That small change in approach in the kitchen gave me the appetite to improvise, and even explore, elsewhere. It provoked me to take the rotational position that soon sent me packing to new cities every six months. It motivated me to embrace new cultures as I moved, rather than live inside my known rules. It led me to taste stinky tofu in Hangzhou, China, to become the biggest Buffalo Bills fan you'll ever meet, and to try hang gliding in California (I won't be doing that again).

Throughout these adventures, though, I've held onto rules, to traditions. I explore each new city by running its best stairs, to honor those [UNDERGRAD UNIVERSITY] workouts. And I fill each new apartment with my boxes of LPs and cooking supplies.

The rules, the routines are still important — in fact, necessary — for me to create.

That's what brings me here — that mix of rules and improvisation, of control and chaos. I want the rigidity of finance and engineering mixed with the volatility of interacting with real people. I want to study through Case, the perfect marriage of preparation and adjustment. I want to take my existing knowledge of operations in manufacturing and transform it to retail and consumer goods.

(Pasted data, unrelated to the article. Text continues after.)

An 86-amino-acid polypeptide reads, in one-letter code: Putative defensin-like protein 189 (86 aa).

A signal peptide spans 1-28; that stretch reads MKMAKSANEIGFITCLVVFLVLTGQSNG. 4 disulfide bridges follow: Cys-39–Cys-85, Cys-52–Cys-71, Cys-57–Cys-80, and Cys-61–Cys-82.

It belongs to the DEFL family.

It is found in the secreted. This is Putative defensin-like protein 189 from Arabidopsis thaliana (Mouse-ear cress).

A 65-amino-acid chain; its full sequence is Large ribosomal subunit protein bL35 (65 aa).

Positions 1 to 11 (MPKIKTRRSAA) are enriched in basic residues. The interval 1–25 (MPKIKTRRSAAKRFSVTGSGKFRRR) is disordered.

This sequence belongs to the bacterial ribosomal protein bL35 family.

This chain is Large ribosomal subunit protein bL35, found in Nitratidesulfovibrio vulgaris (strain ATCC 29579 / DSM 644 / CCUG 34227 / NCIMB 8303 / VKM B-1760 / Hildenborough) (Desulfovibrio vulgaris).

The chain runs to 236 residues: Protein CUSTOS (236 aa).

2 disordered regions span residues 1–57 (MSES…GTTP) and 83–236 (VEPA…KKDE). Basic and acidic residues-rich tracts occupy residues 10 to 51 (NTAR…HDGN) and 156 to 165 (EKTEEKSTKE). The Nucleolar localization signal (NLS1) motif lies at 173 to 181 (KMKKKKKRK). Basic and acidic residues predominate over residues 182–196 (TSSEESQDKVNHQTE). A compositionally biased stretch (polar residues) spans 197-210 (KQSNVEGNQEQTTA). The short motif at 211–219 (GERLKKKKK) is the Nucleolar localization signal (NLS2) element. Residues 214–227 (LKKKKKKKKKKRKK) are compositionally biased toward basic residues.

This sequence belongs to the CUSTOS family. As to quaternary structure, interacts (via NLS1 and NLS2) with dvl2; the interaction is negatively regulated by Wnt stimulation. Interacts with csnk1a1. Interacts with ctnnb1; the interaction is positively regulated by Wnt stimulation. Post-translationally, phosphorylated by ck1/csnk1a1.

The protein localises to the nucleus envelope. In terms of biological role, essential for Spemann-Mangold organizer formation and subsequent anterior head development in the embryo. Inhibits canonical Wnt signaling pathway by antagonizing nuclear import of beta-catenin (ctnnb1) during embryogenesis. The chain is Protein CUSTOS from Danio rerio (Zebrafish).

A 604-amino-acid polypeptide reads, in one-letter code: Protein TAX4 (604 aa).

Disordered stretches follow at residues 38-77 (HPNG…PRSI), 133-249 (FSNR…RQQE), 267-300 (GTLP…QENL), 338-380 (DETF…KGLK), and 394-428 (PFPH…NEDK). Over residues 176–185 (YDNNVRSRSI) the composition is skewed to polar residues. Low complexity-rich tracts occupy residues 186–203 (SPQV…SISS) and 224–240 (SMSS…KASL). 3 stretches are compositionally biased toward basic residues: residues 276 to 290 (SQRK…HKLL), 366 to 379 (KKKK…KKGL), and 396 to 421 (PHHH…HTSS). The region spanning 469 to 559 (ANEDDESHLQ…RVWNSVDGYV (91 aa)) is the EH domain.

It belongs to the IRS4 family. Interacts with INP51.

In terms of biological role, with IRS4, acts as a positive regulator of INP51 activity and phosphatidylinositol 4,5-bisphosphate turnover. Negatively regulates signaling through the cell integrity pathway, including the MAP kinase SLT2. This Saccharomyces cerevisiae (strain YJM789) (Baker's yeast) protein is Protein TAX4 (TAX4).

I hope you'll each introduce yourselves to me over the next few weeks. You can find me running Harvard Stadium on Fridays or watching the Bills at Bleacher Bar on Sundays, as I learn to combine my existing routines with this new school and new city.

And as we go through TOM, I'll create a miniature cookie "factory" in my kitchen for anyone who wants to practice the basics of production flow. I'm thinking we can make Heath Bar Sandie's.

点评:这篇范文出自2015年的一位申请者,essay题目叫做《The Balance Act》,这篇文章成功入选HBS“essay写作指导”的最佳范文之一。哈佛商学院“essay写作指导”的编辑对这篇文章的简短评价是: 作者很好地将自己的多种兴趣爱好融合在了一起,比如有运动员的背景经历、是厨艺的爱好者,因为工作原因的旅游经历等。除此之外,作者还展示了她这些方面的个性使她如何更好地适合哈佛商学院。文章最后,作者以非常创新的方式回应文书主题,再次强调了哈佛商学院和她是完美匹配。"Towards the end, the author ties in her theme with the HBS case method by describing the cases as a perfect combination of 'chaos' and 'control' — thus emphasizing, in a very innovative way, how the program will be a perfect fit for her," the guide says.这就是这篇essay的成功之处。如果您想定制完美的留学文书,欢迎访问:留学文书代写中心,联系我们在线客服为您提供全程指导服务。